Posted August. 06, 2015 07:19,
I am writing this column at sea. The ship I am on board is quite noisy as I hear people talking in Korean and Japanese. One-thousand-one-hundred people from all walks of life -- 550 from South Korea and 550 others from Japan -- are enjoying the voyage after getting on board this ship in Busan and Fukuoka. The vessel, which is on a 10-day cruise, touched at Vladivostok, Russia on Wednesday, before heading to Otaru, Hokkaido and Nagasaki, Kyushu, which suffered from atomic bombing.
Operated jointly by non-governmental organizations from the two countries -- Japan`s Peace Boat and South Korea`s Korea Green Foundation, this vessel is named "Peace & Green Boat." This year marks the ship`s eighth voyage, with a record number of passengers on the occasion of the 50th anniversary of the normalization of diplomatic ties between the two countries and the 70th anniversary of the end of World War II. Notably, many young students and children are on board this ship under corporate sponsorship, instilling life into this voyage. Many guests were invited from the two countries. In fact, I am one of them.
At each place of call, the passengers can choose tour programs that they want. A variety of events are also taking place on the ship. The offerings include lectures on such serious topics as atomic bombing and nuclear power plants as well as a number of entertainment programs such as magic shows and concerts. There are a swimming pool and games to keep the children amused. The snack bar and the pub on the ship are crowded until late night.
In my case, I performed my duties as an invitee, participating on a symposium on the possibility of the creation of an East Asian community, attending a film show and joining a seminar on the cultures of South Korea, China and Japan.
This voyage started 10 years ago. Fascinated by the Peace Boat`s tradition of taking citizens to various places around the world for more than 30 years under the motto of peace, Choi Yul, president of the Korea Green Foundation, offered to turn the voyage into a joint event. Despite the strained ties between the two neighboring countries whose leaders had no summit for years, the trip has continued.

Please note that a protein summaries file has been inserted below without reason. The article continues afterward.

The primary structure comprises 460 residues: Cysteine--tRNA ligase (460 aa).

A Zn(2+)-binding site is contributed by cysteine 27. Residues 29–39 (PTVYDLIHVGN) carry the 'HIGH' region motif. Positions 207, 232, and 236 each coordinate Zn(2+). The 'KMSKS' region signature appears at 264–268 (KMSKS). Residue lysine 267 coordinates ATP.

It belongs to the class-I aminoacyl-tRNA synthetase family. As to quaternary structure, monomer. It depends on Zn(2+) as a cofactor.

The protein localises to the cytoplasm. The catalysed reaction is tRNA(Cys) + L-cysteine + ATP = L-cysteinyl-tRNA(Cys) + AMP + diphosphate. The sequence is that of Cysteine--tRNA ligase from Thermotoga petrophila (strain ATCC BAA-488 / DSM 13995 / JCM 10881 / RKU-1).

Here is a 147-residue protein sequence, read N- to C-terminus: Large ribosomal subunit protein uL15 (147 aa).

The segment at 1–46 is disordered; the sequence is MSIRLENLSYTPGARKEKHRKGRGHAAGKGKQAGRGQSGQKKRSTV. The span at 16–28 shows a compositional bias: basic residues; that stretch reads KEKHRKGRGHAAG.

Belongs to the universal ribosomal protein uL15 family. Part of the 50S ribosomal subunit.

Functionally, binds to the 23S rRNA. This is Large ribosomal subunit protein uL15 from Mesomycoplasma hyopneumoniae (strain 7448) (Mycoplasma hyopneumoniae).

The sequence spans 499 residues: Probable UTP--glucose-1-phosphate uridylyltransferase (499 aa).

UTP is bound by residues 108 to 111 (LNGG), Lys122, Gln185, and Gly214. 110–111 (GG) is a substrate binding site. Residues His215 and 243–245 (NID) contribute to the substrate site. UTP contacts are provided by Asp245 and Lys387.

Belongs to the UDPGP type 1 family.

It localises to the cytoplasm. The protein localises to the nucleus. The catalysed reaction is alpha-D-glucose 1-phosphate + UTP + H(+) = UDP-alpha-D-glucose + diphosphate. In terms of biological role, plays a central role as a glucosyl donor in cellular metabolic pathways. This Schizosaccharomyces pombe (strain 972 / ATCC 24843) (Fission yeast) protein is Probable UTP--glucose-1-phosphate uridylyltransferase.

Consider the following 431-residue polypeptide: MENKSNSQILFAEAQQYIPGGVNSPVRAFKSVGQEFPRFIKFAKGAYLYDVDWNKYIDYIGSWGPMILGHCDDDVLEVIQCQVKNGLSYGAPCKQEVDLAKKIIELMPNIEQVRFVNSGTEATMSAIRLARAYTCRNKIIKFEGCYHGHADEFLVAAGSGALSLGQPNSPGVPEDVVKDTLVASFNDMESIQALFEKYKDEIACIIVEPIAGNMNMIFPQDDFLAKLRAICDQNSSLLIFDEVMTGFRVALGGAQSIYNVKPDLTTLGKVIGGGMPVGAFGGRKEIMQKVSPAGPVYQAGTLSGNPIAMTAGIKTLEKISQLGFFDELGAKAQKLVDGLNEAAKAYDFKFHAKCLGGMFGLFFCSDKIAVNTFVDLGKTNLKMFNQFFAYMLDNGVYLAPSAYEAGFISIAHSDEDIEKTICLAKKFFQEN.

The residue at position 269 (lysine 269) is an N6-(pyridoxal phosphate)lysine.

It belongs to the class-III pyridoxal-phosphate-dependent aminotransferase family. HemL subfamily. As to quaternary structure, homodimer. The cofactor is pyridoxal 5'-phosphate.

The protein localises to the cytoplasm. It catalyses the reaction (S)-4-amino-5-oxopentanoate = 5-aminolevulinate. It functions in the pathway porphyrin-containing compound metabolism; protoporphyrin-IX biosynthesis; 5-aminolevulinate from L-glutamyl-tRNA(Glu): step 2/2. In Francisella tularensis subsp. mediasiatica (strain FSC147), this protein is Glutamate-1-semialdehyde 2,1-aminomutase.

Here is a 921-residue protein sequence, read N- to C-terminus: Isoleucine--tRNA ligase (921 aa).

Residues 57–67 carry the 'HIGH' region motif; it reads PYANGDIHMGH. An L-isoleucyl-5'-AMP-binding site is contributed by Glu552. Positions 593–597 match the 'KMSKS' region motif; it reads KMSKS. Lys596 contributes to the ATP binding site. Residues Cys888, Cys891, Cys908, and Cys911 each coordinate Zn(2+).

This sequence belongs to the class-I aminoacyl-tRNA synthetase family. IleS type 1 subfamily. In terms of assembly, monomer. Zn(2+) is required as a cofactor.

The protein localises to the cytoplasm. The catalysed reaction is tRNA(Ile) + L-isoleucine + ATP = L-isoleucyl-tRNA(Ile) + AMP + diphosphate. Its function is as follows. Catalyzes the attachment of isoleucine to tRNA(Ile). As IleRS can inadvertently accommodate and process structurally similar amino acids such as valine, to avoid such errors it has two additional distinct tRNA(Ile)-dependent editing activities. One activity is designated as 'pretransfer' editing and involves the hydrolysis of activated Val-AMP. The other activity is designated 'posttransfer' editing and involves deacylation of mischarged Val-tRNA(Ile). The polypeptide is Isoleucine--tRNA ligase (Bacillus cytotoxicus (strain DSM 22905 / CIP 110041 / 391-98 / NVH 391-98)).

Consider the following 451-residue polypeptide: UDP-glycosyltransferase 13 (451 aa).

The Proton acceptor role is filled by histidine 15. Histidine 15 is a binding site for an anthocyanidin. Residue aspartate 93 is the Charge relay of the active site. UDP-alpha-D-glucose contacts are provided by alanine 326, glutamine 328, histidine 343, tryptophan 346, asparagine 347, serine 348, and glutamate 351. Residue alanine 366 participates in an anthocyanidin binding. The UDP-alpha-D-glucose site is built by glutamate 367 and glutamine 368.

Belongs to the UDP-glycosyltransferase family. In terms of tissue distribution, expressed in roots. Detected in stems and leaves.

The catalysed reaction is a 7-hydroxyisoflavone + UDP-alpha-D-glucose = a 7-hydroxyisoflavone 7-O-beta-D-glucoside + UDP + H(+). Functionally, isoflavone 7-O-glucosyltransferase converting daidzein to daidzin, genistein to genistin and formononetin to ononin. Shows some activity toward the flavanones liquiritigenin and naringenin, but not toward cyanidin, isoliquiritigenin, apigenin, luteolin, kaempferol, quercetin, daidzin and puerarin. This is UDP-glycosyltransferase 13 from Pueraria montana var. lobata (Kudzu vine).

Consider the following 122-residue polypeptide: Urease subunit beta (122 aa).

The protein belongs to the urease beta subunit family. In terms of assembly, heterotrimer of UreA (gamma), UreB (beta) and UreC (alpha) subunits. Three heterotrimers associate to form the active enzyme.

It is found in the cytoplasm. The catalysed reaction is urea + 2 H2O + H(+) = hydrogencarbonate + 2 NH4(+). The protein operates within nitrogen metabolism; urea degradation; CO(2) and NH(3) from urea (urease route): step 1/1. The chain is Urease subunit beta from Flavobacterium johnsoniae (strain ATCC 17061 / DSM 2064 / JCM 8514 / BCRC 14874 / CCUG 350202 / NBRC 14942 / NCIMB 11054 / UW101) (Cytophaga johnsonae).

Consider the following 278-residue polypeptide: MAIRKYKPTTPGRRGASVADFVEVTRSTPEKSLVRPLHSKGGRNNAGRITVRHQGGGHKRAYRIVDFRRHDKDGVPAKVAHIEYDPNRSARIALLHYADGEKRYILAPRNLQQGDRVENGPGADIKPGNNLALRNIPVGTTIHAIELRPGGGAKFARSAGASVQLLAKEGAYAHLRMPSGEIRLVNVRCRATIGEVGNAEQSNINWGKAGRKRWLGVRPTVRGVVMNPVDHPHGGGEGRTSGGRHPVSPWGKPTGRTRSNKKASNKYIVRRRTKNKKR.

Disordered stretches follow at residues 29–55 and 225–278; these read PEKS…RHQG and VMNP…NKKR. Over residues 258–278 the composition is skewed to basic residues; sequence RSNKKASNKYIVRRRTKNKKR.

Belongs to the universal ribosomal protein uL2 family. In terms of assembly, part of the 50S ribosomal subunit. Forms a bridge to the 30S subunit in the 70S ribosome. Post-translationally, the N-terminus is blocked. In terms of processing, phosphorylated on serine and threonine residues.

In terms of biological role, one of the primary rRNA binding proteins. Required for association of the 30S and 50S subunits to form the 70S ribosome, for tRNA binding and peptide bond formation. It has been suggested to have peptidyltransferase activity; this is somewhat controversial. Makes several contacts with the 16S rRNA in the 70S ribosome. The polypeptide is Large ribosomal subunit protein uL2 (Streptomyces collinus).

Lee Mi-kyung, secretary-general of the Korean environmentalist group, said in a speech that after South Korea`s Sewol ferry incident last year, she rediscovered the value of this ship, which is stubborn about human lives and safety. Peace Boat Director Yoshioka Tatsuya said, "It is amazing that people can go beyond country barriers and have exchanges on a ship, not in either country."
On-board forums also reveal the true value of this vessel. At a symposium I was partaking in, for example, it was refreshing to see Korean panelists asking typical questions about Japan`s perception of history as well as expressing views that the key to creating an East Asian community lies in environmental issues. This opinion is probably true. There are no borders neither in environmental pollution and radioactive fears nor one`s domestic economic status and economic gaps. In other words, environmental destruction is the human being`s common enemy.
"Owol Dongju (吳越同舟)" is a proverb originating in China. It originally referred to an episode, in which people of two rival countries were sharing a ship. When they were hit by a storm, they desperately cooperated to keep their boat from sinking, finally becoming friends in the process. Then, are Japan and South Korea -- two neighbors in East Asia -- not destined to fight storms together?
Then, what happened during an on-board debate 31 years ago occurred to me. Broadcasting companies of South Korea and Japan came up with a ground-breaking idea of gathering intellectuals from the two countries on a ferry for a debate. However, the discussion turned into a chaos after Japanese film director Nagisa Oshima, who was irritated by arguments that failed to go beyond national barriers, inadvertently said, "Bakayaro (idiot)." This incident, which dramatically showed the difficulties in the bilateral relationship, is still on people`s lips.
Actually, it was Jeon Ok-sook, then CEO of Cinetel who passed away last month, that came up with the idea of the on-board forum. A magnanimous drinker who had broad cultural and political connections, she was the heroine of heroines. She was also a long friend of mine. I have never seen anyone as committed to building Korea-Japan bonds as she was. Although the forum ended up in an unexpected incident, I am still marveled at her foresight of planning the event 30 years ago.
That was then, and this ship carrying more than 1,000 South Korean and Japanese citizens is getting ahead of the idea 30 years ago. What content would Japanese Prime Minister Shinzo Abe`s statement marking the 70th anniversary of World War II`s end contain? When can the two countries hold a summit? I will disembark from this ship in Otaru. Pushing such national-level concerns aside, the congenial voyage still goes on.
(Written by Yoshibumi Wakamiya, senior fellow of Japan Center for International Exchange and former chief editor of the Asahi Shimbun)